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Violence Free Minnesota Finds Help For Domestic Abuse Survivors

ST. PAUL, Minn. (WCCO) -- Three women in the Twin Cities were killed recently in separate incidents and it's possible at least two were domestic violence related.

Now a local advocacy group wants to make sure people in or already out of abusive relationships have a plan to get help.

Each face has its own story but all unfortunately share the same end. The pictures on Violence Free Minnesota's website showcase women, men, and children killed this year in Minnesota in what's categorized as "domestic violence homicide." There's been at least 13 such victims so far.

"We have been tracking domestic violence homicides in the state for over 30 years now," said Becky Smith, communications director of VFMN.

The organization tracks the tragic statistic through its We Remember campaign, a list that may grow as details over recent homicides are revealed.

The most recent confirmed case was in Robbinsdale when Lauri Anne Deatherage was killed by her ex-husband just days after she remarried.

Since then, a man was arrested after a woman was found dead in a home with children nearby in Brooklyn Center.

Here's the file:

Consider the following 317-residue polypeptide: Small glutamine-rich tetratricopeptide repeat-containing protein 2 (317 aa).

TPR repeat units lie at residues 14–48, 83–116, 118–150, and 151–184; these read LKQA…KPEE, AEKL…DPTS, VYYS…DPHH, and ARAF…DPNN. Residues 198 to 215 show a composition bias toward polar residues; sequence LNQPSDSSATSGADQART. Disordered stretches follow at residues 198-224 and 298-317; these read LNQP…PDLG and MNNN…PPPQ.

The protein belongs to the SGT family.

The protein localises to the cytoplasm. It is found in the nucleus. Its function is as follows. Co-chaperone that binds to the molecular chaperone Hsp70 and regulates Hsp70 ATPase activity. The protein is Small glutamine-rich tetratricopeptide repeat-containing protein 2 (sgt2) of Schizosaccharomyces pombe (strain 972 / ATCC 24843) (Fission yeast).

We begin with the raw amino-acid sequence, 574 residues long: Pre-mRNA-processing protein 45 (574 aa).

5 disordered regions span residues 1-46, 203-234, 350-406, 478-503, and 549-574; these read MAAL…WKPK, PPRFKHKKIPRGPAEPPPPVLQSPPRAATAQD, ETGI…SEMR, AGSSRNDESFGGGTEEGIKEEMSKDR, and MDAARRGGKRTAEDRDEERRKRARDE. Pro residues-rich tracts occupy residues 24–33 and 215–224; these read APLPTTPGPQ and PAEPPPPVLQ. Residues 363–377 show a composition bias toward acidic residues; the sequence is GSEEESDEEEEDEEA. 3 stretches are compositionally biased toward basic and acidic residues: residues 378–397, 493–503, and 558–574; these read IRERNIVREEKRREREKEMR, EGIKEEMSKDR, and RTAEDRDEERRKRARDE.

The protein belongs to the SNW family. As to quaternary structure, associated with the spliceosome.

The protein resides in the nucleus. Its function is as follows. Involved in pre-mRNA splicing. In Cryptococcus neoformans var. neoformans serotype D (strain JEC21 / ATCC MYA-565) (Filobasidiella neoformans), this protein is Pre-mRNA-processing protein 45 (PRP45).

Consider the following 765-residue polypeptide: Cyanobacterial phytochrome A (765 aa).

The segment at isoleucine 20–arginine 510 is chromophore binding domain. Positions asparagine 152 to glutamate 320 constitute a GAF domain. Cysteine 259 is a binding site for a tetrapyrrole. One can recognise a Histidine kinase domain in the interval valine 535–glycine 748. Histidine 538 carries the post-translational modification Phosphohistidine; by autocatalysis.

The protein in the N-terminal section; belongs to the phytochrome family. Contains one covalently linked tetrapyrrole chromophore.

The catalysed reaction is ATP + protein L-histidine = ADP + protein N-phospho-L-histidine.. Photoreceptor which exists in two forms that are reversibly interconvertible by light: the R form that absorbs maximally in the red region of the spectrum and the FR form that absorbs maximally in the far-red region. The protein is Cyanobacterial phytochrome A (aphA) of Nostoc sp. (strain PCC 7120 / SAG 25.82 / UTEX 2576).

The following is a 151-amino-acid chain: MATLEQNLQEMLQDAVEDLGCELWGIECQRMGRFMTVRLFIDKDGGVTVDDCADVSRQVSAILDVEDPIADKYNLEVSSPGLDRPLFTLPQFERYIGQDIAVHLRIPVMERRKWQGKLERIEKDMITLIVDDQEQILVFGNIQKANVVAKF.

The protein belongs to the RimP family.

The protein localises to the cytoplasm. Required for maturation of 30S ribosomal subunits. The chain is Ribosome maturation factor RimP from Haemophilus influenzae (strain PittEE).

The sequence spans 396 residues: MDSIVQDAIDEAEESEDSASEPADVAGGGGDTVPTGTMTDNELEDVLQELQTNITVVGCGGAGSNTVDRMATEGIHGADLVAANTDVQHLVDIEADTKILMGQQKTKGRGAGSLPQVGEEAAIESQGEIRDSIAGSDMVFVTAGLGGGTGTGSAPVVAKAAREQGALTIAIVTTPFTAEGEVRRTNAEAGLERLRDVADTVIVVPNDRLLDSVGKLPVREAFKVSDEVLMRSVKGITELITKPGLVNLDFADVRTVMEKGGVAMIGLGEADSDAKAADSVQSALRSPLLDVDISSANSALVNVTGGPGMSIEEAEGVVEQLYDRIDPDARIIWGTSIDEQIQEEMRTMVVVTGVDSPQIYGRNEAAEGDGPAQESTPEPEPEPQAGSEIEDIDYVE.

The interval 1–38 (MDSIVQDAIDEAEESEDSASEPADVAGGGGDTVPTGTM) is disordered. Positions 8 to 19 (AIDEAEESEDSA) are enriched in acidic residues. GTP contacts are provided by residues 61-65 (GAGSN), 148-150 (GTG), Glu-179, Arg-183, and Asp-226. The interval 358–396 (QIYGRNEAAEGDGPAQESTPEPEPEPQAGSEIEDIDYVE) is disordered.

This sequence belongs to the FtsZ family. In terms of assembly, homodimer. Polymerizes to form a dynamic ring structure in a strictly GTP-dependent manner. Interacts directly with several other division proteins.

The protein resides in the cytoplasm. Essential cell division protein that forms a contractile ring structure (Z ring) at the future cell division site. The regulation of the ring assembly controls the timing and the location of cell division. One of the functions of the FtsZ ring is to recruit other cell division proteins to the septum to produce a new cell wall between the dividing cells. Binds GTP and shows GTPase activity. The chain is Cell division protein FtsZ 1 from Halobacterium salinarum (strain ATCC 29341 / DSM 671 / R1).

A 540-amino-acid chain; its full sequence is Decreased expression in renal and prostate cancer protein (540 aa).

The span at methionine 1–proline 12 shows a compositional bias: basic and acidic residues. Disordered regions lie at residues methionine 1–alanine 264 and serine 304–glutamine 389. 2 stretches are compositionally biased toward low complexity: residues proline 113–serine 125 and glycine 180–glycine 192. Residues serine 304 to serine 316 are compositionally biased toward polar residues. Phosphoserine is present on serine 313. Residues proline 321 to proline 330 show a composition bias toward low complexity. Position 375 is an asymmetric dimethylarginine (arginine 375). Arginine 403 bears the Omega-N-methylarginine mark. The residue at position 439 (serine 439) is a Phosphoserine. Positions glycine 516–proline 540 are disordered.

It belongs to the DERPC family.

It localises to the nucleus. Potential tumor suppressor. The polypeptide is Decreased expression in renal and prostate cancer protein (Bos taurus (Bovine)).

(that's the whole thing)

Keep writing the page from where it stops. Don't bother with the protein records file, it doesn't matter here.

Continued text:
Another woman was found dead outside a daycare in Lakeville. The suspect in that case admitted to police that he killed his best friend.

"Separation or leaving, that can increase the chances of homicide. But that doesn't mean someone shouldn't leave," said Smith.

VFMN connects victims with 90 programs across the state, helping people come up with a safety plan, get housing, and find financial independence.

It all starts with a phone call they hope victims have the courage to make, along with loved ones ready to support them.

"Tell someone you trust about what's happening in your relationship. Connect with an advocate so that you can make a safety plan," said Smith.

In 2020, VFMN identified 30 domestic violence homicides. Smith said the number has always reached double digits since they started tracking the cases. Last year, they noticed a trend during the pandemic.

"The times in which survivors were reaching out, they were reporting a severity in violence. So that meant survivors were waiting until things got very difficult to reach out for services," she said.

VFMN has a 24-hour hotline ready to offer help. The number is 866-223-1111. You can also text 612-399-9995.

To learn more about VFMN, click here.

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